The 55 – 60 F two-inch soil temperature range averaged over five days is an important benchmark to start taking action for prevention of several diseases. This is the target threshold for the first preventive application for fairy ring (with a side of patch diseases and dollar spot) control on sand-based putting greens. On greens, the 60 F 5-day soil temperature threshold is suggested for the start of prevention of Pythium root diseases on putting greens. Based on our earlier research, spring preventive large patch control should be targeted at the latest within this window (outbreaks and less control occurred at 60 F soil temp 5-day average).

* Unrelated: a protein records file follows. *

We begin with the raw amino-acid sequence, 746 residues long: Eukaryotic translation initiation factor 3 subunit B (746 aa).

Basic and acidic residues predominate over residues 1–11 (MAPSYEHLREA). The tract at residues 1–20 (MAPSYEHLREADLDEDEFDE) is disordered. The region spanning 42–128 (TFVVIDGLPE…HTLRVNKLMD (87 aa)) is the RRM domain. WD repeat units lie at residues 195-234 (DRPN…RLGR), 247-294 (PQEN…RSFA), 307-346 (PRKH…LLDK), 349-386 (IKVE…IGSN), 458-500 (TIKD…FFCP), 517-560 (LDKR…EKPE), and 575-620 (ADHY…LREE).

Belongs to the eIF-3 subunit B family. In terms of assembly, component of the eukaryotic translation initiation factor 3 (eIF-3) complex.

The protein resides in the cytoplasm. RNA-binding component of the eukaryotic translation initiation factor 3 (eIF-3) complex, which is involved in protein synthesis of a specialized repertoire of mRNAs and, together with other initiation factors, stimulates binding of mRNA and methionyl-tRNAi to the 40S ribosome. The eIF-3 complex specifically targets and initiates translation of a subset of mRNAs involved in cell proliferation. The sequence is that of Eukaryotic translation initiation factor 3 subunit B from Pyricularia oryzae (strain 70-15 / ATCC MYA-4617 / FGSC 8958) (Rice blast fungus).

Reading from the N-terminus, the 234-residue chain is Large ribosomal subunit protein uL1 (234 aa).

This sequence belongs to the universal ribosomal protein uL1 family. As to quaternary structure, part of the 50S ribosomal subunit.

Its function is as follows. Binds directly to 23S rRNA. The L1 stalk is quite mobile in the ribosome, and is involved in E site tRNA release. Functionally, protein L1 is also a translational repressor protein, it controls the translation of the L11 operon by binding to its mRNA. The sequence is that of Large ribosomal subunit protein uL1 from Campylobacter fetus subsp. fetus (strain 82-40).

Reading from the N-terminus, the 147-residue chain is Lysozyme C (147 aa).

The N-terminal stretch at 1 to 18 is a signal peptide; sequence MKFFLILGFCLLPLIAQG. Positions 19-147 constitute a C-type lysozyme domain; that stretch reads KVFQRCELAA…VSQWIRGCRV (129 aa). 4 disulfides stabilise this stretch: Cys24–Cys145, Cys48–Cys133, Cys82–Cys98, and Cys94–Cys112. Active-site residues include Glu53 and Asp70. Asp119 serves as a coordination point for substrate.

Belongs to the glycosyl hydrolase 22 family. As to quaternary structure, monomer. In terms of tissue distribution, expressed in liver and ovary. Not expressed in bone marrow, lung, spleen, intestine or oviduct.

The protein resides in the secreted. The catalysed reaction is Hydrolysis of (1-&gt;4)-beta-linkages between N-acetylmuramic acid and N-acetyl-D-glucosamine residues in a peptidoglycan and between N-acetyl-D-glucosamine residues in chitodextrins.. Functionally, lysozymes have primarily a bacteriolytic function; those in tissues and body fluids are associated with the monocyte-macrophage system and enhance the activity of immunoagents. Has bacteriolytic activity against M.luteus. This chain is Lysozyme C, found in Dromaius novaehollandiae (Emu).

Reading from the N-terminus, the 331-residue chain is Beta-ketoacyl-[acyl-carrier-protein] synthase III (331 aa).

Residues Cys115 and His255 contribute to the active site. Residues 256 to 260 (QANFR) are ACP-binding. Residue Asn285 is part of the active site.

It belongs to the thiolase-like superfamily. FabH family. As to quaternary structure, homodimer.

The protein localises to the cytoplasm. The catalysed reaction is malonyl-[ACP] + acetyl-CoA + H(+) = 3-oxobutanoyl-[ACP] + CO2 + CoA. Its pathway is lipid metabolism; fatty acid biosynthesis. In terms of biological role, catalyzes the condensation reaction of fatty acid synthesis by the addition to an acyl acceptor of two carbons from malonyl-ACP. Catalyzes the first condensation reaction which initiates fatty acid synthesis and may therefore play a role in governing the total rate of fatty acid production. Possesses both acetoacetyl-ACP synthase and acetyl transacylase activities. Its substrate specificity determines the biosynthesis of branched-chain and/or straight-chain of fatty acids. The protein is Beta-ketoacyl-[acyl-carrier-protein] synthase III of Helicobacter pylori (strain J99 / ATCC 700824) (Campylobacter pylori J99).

The MSU Growing Degree Day Tracker 4.0
I’ve written ad nauseum in past March reports (2016, 2017, 2018, 2019) about this fantastic service provided by the Michigan State University. Version 4.0 is up and running, incorporating a dozen models into the system to serve a large swath of states including KS, MO, IL, IN, etc. For a more personalized service I suggest making a profile and signing up for email alerts here – http://www.gddtracker.net/alerts/view/. For example, the “close” indication for Proxy/Primo spring prevention of Poa annua seedheads was sent via email just yesterday. One of my favorite portions of the site is comparing the current year GDD data to the previous year. As of yesterday, (3/3) the STL region is 90 base 32 GDD and 4 base 50 GDD ahead of 2019.
Frost/Freeze Probability Guide to Guide Planting